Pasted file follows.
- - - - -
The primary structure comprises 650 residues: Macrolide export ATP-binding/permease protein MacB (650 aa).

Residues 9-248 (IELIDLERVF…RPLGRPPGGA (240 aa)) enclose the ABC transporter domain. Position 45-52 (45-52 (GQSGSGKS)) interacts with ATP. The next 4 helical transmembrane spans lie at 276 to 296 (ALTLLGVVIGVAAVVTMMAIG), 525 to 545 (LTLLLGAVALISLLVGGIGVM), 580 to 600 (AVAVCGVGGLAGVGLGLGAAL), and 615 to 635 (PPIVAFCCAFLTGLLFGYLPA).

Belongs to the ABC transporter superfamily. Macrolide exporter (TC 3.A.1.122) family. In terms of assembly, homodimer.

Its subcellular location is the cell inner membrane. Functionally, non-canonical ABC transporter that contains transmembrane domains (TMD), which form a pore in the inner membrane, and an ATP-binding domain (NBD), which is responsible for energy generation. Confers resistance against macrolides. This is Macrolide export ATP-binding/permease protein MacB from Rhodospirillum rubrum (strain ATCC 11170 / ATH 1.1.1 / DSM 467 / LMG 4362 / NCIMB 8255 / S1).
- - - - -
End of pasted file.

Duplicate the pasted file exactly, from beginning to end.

The primary structure comprises 650 residues: Macrolide export ATP-binding/permease protein MacB (650 aa).

Residues 9-248 (IELIDLERVF…RPLGRPPGGA (240 aa)) enclose the ABC transporter domain. Position 45-52 (45-52 (GQSGSGKS)) interacts with ATP. The next 4 helical transmembrane spans lie at 276 to 296 (ALTLLGVVIGVAAVVTMMAIG), 525 to 545 (LTLLLGAVALISLLVGGIGVM), 580 to 600 (AVAVCGVGGLAGVGLGLGAAL), and 615 to 635 (PPIVAFCCAFLTGLLFGYLPA).

Belongs to the ABC transporter superfamily. Macrolide exporter (TC 3.A.1.122) family. In terms of assembly, homodimer.

Its subcellular location is the cell inner membrane. Functionally, non-canonical ABC transporter that contains transmembrane domains (TMD), which form a pore in the inner membrane, and an ATP-binding domain (NBD), which is responsible for energy generation. Confers resistance against macrolides. This is Macrolide export ATP-binding/permease protein MacB from Rhodospirillum rubrum (strain ATCC 11170 / ATH 1.1.1 / DSM 467 / LMG 4362 / NCIMB 8255 / S1).